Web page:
I remember this theory coming up when I took College Lit 25 years ago.
At the time scholars were closely comparing the academic writing styles of Bacon and the Shakespeare plays. The idea was that a scholar like Bacon needed a pen name to hide his association with socially common works like plays.
I was reminded of this because they’ve been advertising a movie about William Shakespeare being an uneducated patsy for someone needing a pen name.
Did Shakespeare have access to books? Because if he did, there was no limit to what he might have known. The 16th Century saw a massive explosion of knowledge following the dissemination of the printing press, with books written not only on every subject known in Europe, but also written for the general reader, and not just for experts. In fact, the period is often referred to as the golden age of knowledge, because information had yet to become specialized into specific fields, and thus far more accessable than it is today.
Very smart people with limited formal education are often autodidacts. Let’s put it this way - if Abraham Lincoln could pass the bar after reading some books he found in a barrel, William Shakespeare could write about science and kings. Formal education is vastly overrated.
I believe the consensus is that the known works by Bacon and the known works by Shakespeare are sufficiently different in things like vocabulary, grammar, spelling, and style that they are not the work of the same person.
It’s nothing more than a run-of-the-mill conspiracy theory, as Sage Rat’s quote says. In order to make a case for Shakespeare not writing Shakespeare’s plays, you must overlook a mountain of evidence to chase at will o’ the wisps. People have criticized Mary Shelley, saying she was too uneducated to write as scientific a text as Frankenstein. Except she went into very little detail except to specify experiments of an electrical nature and dead tissue animation. Basically, info that she could have gleaned from perusing abstracts off of whatever passed for jstor in her time. I think the same is true of Shakespeare. Besides, would Bacon have been so careless as to include a clock in the Roman Republic?
The proponents of the Oxfordian idea I’ve encountered have included, as part of their lunacy, the notion that de Vere faked his own death. Which should tell you something about the quality of the ideas.
It isn’t even a theory, except in the headbangy ‘Obama is a sekrit Muslim’ kind of way. There’s no evidence that Shakespeare didn’t write the plays, and plenty that he did.
Basically, centuries after Shakespeare’s death, he no longer fit some people’s image of what a great playwright should be like. The Romantics felt he should be a noble and an intellectual, not some mere commoner. Hence, stupid conspiracy theories to force the facts into line with what people wanted to believe.
As for the idea that ‘he wasn’t educated enough’ - for one thing, he was plenty educated. And for another, whoever wrote those plays was a genius - he had an amazing mind that worked a dozen times as fast and as fluently as most people’s. He could perfectly well have educated himself, a dozen times as fast and as easily as most people.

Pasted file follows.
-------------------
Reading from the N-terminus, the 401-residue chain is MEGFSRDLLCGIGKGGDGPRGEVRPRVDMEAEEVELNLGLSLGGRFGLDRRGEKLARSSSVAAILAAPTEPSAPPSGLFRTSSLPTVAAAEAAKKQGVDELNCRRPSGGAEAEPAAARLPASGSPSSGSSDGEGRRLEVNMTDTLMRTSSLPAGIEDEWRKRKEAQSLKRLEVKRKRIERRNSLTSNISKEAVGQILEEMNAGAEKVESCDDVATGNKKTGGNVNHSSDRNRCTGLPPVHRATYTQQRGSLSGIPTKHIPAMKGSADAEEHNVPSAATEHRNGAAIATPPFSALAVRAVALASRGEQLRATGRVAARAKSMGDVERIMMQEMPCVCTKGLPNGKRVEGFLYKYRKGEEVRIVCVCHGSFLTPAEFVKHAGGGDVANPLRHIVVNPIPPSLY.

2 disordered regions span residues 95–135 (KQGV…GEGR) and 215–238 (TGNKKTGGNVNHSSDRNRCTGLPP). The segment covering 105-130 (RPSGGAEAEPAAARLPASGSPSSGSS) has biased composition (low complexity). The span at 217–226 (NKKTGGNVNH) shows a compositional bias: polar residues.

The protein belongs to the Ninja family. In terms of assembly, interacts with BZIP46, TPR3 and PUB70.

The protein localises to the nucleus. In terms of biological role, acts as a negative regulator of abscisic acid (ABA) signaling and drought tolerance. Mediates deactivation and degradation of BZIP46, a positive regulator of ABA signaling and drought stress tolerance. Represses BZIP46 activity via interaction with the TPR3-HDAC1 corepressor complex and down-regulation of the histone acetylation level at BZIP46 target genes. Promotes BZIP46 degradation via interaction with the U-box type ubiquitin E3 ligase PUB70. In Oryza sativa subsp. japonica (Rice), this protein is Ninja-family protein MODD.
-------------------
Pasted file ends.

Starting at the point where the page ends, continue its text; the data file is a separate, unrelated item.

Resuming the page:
I xcannot remember the historian, but I have read that his willing his secondbest bed to Anne Hathaway was sort of private, affectionate gesture on Shakespeare’s part, the seondbest bed being the one they had most often shared. He was willng her a sentimental, but well used article.
That’s a strawman. So are claims that the entire argument rests of cryptography or class warfare.
There are real legitimate pieces of evidence but some people would rather point at the silly stuff because it’s easy to dismiss that. And then they dismiss the entire argument without ever acknowledging the other evidence exists.
Of course, there’s no way that Edward de Vere, who died in 1604, could have published the First Folio in 1623. So obviously it must have been William Shakespeare, who died in 1616, who must have published the First Folio in 1623.
Nobody’s disputing that there was a person named William Shakespeare from Stratford-upon-Avon who also lived in London. And nobody’s disputing that somebody wrote the plays and poems that are now attributed to William Shakespeare. But the connection between the William Shakespeare from Stratford-upon-Avon and the William Shakespeare who wrote the plays is surprisingly small. Nobody connected the two men in Shakespeare’s lifetime. It basically comes down to one person, Ben Jonson, who identified the playwright as being from Stratford-upon-Avon in 1623.
Edward de Vere was known as a poet and playwright. But he stopped publically writing when it became dangerous. But there are contemporary references that he continued to write under a pseudonym.
The plays were originally published under the name Shake-spear not William Shakespeare. References in the works show that the writer pronounced his name Shake-spear with spear rhyming with deer. Edward de Vere’s coat of arms was an arm shaking a spear. William Shakespeare actually signed his name Shaksper or Shaxper and pronounced it to rhyme with Baxter.
There have been a large number of words that have been attributed to Shakespeare’s invention. He was supposedly the first person to ever use them. But people have since found out that they many of these words were not first used in a work by Shakespeare - they first appeared in early works by Edward de Vere.
Examinations of Edward de Vere’s personal library have found that quotes, characters, and plotlines that appeared in Shakespeare’s plays have been underlined in de Vere’s books. So apparently whoever wrote the Shakespeare plays was doing a lot of research of de Vere’s library.